A record rescuePosted on: 30 September 2020 by 50connect Promotions
West Kirby volunteers embark on a marathon mission, to rescue 27 people in one day.
Mike Warburton, Helm at West Kirby, was near the station one February afternoon when he spotted a group of people walking to Little Eye, a nearby island that can be reached on foot at low tide. ’There was a big spring tide that day, which comes in faster than usual,’ remembers Mike. ‘I just put two and two together and called the lifeboat operations manager to warn him there could be a shout.’ Mike went to the station to prepare the lifeboat and, sure enough, someone called 999. The tide had left several people stranded.
11 wet walkers
The lifeboat crew motored to Little Eye in their D class lifeboat Seahorse. When they arrived, they found 11 cold and wet people – some verging on hypothermia. ‘It was a nice day so most people were wearing light clothing,’ says Mike. ‘But the islands are quite exposed and the wind chill kicked in.’ The crew took seven of the casualties (four adults and three children) to shore where they were warmed up, dried off and assessed by paramedics.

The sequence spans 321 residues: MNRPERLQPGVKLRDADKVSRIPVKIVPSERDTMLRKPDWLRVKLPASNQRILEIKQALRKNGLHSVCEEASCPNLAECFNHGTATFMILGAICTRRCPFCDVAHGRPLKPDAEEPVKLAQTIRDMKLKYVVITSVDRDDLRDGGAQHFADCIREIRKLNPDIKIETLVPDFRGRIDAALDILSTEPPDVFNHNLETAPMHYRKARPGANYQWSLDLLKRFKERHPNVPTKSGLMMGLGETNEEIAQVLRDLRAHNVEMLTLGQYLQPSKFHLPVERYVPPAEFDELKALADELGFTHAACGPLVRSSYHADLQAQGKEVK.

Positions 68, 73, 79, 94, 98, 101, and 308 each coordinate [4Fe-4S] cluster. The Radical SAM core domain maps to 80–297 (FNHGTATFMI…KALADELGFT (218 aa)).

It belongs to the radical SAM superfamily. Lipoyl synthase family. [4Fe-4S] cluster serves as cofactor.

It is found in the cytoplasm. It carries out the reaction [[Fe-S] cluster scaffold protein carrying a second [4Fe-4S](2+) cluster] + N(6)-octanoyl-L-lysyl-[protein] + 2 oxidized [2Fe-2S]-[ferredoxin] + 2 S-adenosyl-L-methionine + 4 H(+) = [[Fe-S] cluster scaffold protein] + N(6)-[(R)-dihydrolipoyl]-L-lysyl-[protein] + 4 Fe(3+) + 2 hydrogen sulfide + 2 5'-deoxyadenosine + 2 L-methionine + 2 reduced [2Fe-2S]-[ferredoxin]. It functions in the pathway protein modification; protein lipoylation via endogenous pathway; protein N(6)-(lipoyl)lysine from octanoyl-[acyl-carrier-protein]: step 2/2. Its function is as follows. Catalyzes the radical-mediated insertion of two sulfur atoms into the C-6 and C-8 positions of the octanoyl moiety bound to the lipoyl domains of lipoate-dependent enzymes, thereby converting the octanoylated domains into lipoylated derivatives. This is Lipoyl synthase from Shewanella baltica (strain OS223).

‘As we returned to Little Eye for the remaining people, we got a call to search for two sea kayakers who were reported as being in distress near Middle Eye Island,’ he says. This took priority and, thankfully, the they quickly found the kayakers safe and well before heading back to Little Eye. The crew helped the rest of the walkers into the lifeboat. ‘There was a southerly wind,’ recalls Mike. ‘And the trip back was into the surf – so getting back to the mainland was rough!’
More walkers … and two dogs
After dropping the remaining four to safety, the crew had yet another call. They immediately headed for Hilbre Island, where more walkers were stranded by the tide. They took five children and two adults back to shore before returning for the second group, which included two damp dogs.
It had been a busy afternoon for the volunteers, rescuing 27 people and 2 dogs. And, thanks to the crew’s swift intervention, no one was hurt.
Your donations help fund the kit our crews rely on. Mike says: ‘Without the lifejackets and survival blankets for the people we rescued, they would have been in a much worse state. And of course, we couldn’t have done it without our lifeboat, which was donated by an incredibly generous supporter who left it in her Will.’
Your gift, no matter how big or small, will a huge difference to saving lives.
Will you support the next generation of lifesavers?
Find out how to write or update your Will, or request our free Gifts in Wills guide here
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